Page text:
Estate Planning for Your Valentine
Written by Jim Worthington on February 14, 2023
The simplest form of will for a married couple basically says: “I give, devise, and bequeath everything I own to my beloved spouse if my spouse survives me. If my spouse does not survive me, I give it to someone else.” Estate planning lawyers call this a sweetheart will.
In the past, the sweetheart will’s simplicity gave up a great tax-saving opportunity. When I first began drafting wills in North Carolina around 1997, the amount that passed free of estate tax was only $600,000. Since that included life insurance and retirement accounts, many couples had taxable estates. It went up a little by the time I started practicing in Kentucky in 2000, but it was still only $675,000. In 2023, the amount is $12.92 million. Not many couples have that large of an estate.
Time warping back to 1997, the problem with the sweetheart will was that it could leave the family with a tax bill to pay when the surviving spouse died. Think about a married couple with one working spouse and one staying at home. Suppose they had a home worth $200,000, savings of $25,000, a retirement account for the working spouse of $100,000, life insurance for the working spouse of $500,000, and life insurance for the stay-at-home spouse of $75,000. Those assets total $900,000. If everything ended up in the hands of the surviving spouse, he or she could have a taxable estate after passing away.
We were able to cut this tax to zero with a credit shelter trust and by having each half of the couple own some assets. We drafted a lot of those trusts back in the day and spent even more time telling couples why they needed more than a simple sweetheart will. An earlier version of this article, linked here, walks you through the calculation and the way we used credit shelter and disclaimer trusts to save estate taxes. With today’s high exemption, you may be thinking that we don’t have to fool with any of that.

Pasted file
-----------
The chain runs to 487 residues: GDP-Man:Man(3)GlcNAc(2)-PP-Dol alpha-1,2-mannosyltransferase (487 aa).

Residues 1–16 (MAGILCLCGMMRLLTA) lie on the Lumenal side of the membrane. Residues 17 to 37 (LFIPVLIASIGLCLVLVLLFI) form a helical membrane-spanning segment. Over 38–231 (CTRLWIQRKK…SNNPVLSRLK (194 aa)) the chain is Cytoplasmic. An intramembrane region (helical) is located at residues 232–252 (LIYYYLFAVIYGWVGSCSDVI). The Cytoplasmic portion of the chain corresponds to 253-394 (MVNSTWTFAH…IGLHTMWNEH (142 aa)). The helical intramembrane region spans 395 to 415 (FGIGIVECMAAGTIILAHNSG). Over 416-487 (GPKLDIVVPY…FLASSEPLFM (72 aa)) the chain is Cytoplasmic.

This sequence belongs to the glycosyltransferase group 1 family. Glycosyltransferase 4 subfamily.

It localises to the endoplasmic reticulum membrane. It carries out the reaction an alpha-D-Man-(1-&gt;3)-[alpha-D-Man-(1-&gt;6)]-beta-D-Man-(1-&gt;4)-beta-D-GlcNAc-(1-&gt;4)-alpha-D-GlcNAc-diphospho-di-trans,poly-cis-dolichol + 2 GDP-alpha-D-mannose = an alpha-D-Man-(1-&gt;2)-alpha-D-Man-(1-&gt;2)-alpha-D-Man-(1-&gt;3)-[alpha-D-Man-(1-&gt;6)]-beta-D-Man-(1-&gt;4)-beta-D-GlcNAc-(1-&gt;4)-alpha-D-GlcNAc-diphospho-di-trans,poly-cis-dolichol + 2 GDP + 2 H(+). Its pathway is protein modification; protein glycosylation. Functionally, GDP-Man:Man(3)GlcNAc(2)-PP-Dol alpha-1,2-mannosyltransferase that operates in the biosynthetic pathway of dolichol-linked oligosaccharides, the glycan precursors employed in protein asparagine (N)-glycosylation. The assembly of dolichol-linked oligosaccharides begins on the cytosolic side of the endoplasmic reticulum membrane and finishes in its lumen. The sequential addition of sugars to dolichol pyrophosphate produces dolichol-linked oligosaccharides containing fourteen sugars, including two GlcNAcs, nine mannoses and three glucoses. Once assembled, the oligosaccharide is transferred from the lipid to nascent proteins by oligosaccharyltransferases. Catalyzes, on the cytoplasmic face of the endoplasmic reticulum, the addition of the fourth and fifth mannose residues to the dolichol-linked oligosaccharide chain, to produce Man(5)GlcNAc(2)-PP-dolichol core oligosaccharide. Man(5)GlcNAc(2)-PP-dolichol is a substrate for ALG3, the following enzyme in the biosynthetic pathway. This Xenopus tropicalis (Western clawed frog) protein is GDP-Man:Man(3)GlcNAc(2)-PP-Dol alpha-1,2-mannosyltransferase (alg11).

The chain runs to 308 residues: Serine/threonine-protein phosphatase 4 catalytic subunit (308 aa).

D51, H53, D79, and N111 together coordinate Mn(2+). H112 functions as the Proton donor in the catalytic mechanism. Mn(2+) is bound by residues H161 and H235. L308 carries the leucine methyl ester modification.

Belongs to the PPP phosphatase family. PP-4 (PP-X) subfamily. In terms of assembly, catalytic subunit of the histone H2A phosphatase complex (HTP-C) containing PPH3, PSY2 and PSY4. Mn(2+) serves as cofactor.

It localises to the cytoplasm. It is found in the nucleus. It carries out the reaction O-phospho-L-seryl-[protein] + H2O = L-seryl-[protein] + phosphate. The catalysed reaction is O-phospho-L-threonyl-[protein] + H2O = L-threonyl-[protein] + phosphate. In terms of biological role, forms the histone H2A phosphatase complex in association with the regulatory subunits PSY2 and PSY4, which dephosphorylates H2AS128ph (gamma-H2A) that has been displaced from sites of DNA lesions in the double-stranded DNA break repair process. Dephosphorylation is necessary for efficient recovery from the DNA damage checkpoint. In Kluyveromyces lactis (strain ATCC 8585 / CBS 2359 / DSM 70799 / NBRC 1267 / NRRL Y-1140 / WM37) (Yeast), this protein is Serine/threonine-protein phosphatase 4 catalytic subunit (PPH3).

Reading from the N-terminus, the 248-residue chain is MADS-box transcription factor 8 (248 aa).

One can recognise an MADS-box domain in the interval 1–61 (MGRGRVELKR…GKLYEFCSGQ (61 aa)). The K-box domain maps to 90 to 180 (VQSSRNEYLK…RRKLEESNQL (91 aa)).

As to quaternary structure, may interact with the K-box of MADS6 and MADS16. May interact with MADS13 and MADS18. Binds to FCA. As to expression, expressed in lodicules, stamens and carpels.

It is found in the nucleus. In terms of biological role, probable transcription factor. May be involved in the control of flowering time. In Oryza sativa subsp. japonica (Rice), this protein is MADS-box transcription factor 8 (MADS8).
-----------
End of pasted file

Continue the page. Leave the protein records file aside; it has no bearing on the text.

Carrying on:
Does 2023’s $12.92 million exemption mean we can go back to sweetheart wills?
About the only people who can safely do so are a married couple with no children or grandchildren and no chance of any. Plus, they need to be 100% committed to leaving all their property to the same people after the second spouse dies. Everyone else should at least consider a trust. Four common situations and solutions follow:
- Someone with children from a previous relationship may want to use a trust to provide both for the surviving spouse and the children. This type of split interest trust is common and can be designed to avoid some of the possible headaches associated with the stepparent relationship.
- Persons with asset protection needs, including physicians or rental property owners, may want to use trusts and limited liability companies in their estate plan.
- Those with children or grandchildren who are not ready to manage an inheritance should have a trust for them. This trust will release the childrens’ or grandchildrens’ inheritance gradually, so they have help with it from a trustee until they’re ready to manage it on their own.
- Anyone with special needs children or grandchildren needs a trust. A special needs trust can keep an inheritance—even a modest one—from disqualifying a beneficiary from means-tested benefits. Since medical insurance often accompanies those benefits, losing eligibility could mean losing insurance. Thus, staying eligible is critical.
Good estate planning is a gift you can leave your loved ones. After your chocolate and champagne, give your estate planning lawyer a call to protect your loved ones.